For guaranteed realizability, any real state in Arad must get to some real state in Zerind(Abstract) solution = set of real paths that are solutions in the real worldEach abstract action should be easier than the original problem!

AIMA Slides Stuart Russell and Peter Norvig, 1998

Copyright Richard J. Povinelli rev 1.1, 9/3/2003 Page 10

CAT 8 PuzzleDescribe the following for the 8 puzzle

statesoperatorsgoal testpath cost

Work with a partner for 5 minutes

Start State Goal State

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Example: The 8-puzzle

states??: integer locations of tiles (ignore intermediate positions)operators??: move blank left, right, up, down (ignore unjamming)goal test??: = goal state (given)path cost??: 1 per move[Note: optimal solution of n-Puzzle family is NP-hard]

AIMA Slides Stuart Russell and Peter Norvig, 1998

Start State Goal State

Copyright Richard J. Povinelli rev 1.1, 9/3/2003 Page 12

Example: vacuum world

AIMA Slides Stuart Russell and Peter Norvig, 1998

states??operators??goal test??path cost??

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Example: vacuum world

AIMA Slides Stuart Russell and Peter Norvig, 1998

states??: integer dirt and robot locations (ignore dirt amounts)operators??: Left, Right, Suck, NoOp goal test??: no dirtpath cost??: 1 per operator (0 for NoOp)

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Example: robotic assembly

AIMA Slides Stuart Russell and Peter Norvig, 1998

states??: real-valued coordinates of robot joint angles, parts of the object to be assembledoperators??: continuous motions of robot jointsgoal test??: complete assembly with no robot included!path cost??: time to execute

Copyright Richard J. Povinelli rev 1.1, 9/3/2003 Page 15

Tree Search algorithms

Basic idea: offline, simulated exploration of state space by generating successors of already-explored states (a.k.a. expanding states)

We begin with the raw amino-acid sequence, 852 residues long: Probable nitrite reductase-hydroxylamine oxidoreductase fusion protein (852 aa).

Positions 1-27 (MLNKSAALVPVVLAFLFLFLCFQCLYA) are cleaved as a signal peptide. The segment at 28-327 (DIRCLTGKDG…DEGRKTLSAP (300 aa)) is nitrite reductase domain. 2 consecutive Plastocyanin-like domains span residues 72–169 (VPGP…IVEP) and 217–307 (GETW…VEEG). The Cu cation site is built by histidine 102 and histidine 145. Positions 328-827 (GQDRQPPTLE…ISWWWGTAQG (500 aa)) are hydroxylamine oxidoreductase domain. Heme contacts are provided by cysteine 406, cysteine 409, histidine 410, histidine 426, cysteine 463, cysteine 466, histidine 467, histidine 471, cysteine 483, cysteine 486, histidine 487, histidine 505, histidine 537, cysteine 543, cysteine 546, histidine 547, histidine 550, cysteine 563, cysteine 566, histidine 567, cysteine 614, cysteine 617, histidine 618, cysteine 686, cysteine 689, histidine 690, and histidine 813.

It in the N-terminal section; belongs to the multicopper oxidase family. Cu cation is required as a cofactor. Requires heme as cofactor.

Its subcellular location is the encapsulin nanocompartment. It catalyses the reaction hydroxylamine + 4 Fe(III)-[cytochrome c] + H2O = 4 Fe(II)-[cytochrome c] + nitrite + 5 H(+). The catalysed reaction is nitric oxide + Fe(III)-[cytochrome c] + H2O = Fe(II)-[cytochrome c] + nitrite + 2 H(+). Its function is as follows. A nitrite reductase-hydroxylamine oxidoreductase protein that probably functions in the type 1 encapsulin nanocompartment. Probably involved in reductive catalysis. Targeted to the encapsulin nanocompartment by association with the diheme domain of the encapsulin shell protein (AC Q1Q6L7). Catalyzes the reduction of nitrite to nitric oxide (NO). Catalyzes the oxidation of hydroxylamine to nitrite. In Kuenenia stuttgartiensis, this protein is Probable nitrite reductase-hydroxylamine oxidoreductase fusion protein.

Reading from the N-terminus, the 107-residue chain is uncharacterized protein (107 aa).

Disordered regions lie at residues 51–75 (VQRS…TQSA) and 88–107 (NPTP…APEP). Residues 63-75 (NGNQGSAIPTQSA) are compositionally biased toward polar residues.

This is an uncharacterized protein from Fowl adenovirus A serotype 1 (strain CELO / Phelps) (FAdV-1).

AIMA Slides Stuart Russell and Peter Norvig, 1998

function Tree-Search( problem, strategy) returns a solution, or failure initialize the search tree using the initial state of problemloop do

if there are no candidates for expansion then return failure choose a leaf node for expansion according to strategyif the node contains a goal state then return the corresponding solution else expand the node and add the resulting nodes to the search tree

end

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Implementation: states vs. nodesA state is a (representation of) a physical configurationA node is a data structure constituting part of a search tree includes parent, children, depth, path cost g(x)States do not have parents, children, depth, or path cost!

AIMA Slides Stuart Russell and Peter Norvig, 1998

The Expand function creates new nodes, filling in the various fields and using the Operators (or SuccessorFn) of the problem to create the corresponding states.

Copyright Richard J. Povinelli rev 1.1, 9/3/2003 Page 17

Implementation of general tree search

function Tree-Search( problem, fringe) returns a solution or failurefringe Insert(Make-Node(Initial-State[problem]), fringe) loop do

if fringe is empty then return failure node Remove-Front(fringe ) if Goal-Test[problem] applied to State(node) succeeds

then return node fringe InsertAll (Expand(node, problem), fringe)

function Expand(node, problem) returns a set of nodessuccessors the empty setfor each action, result in Successor-Fn [problem](State[node]) do

s a new NodeParent-Node [s] node; Action[s] action; State[s] resultPath-Cost[s] Path-Cost[node] + Step-Cost(node, action, s)Depth[s] Depth[node] + 1add s to successors

return successorsAIMA Slides Stuart Russell and Peter Norvig, 2003

Copyright Richard J. Povinelli rev 1.1, 9/3/2003 Page 18